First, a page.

Nick
Thanks Nick.

The face and eyes were sharpened after the images were stacked. Other than that everything else is as it came from the RAW camera files.

Please feel free to experiment with the photo and tweak it any way you see fit. I am always open to suggestions and very interested as to how images can be improved.
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Old 5th December 2011
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Re: Stacked macro photos of wasp’s head

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Originally Posted by OlyPaul View Post
LOL. I'm guessing it would not qualify as a wildlife shot then and more of a still life.
Very very still life
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Old 5th December 2011
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Re: Stacked macro photos of wasp’s head

Quote:
Originally Posted by ChrisW View Post
Thanks for the comments.

Paul, the wasp was a very cooperative model – probably only because it was dead and its back end was glued onto a phone card
Superb photo Chris, beautiful detail and very sharp.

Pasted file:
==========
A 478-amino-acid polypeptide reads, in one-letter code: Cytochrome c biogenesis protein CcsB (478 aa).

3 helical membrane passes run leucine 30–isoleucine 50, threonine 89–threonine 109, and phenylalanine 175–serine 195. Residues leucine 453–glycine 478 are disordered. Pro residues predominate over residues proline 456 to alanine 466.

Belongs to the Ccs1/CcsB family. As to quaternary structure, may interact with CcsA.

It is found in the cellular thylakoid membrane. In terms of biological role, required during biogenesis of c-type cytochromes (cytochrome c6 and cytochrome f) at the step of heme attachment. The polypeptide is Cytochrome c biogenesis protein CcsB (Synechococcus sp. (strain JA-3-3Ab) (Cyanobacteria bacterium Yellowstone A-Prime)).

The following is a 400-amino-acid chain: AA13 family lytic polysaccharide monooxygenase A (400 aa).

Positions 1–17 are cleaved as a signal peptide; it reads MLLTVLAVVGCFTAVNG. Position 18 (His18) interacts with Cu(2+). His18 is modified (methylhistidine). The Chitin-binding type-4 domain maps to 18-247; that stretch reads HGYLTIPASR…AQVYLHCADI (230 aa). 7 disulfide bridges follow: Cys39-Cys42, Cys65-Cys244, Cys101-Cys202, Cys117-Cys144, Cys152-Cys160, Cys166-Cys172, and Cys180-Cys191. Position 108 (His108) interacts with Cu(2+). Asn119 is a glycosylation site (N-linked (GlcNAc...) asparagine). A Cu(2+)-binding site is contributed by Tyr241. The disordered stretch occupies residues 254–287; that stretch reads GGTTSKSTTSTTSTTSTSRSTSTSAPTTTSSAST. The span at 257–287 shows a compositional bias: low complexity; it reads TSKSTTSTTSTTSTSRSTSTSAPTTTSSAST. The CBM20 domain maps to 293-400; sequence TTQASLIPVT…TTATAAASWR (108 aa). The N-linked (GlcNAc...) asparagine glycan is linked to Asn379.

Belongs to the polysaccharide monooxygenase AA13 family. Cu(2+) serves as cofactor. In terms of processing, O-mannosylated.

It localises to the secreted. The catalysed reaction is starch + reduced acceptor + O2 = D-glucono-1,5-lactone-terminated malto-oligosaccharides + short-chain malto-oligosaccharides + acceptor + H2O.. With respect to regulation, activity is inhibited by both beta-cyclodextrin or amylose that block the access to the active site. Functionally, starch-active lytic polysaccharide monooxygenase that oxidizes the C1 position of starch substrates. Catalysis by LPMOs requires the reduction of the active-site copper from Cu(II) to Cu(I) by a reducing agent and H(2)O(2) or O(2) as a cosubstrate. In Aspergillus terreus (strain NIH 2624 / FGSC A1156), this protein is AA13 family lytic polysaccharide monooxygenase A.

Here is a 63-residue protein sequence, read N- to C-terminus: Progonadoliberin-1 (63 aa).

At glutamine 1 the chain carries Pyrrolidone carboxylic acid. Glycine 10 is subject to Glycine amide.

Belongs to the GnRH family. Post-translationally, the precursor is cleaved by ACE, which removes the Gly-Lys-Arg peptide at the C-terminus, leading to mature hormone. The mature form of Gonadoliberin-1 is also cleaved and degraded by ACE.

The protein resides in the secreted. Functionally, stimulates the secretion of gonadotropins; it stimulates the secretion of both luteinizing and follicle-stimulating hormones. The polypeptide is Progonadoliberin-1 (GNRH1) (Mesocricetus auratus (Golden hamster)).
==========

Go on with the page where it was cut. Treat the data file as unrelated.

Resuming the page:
Does anyone use phone cards anymore?

Steve
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Old 5th December 2011
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Re: Stacked macro photos of wasp’s head

what are stacked photos? Incredinle photo is that all down to the macro lens?
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Old 5th December 2011
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Re: Stacked macro photos of wasp’s head

I've just about finished a 'stacking rail' for macro photography. It's basically a carriage driven by a stepper motor through a leadscrew. The rail is controlled by an 'arduino' controller. The motor is 200 steps per rev and the leadscrew has a pitch of 1.5mm. This gives the smallest theoretical step of 0.0075 mm.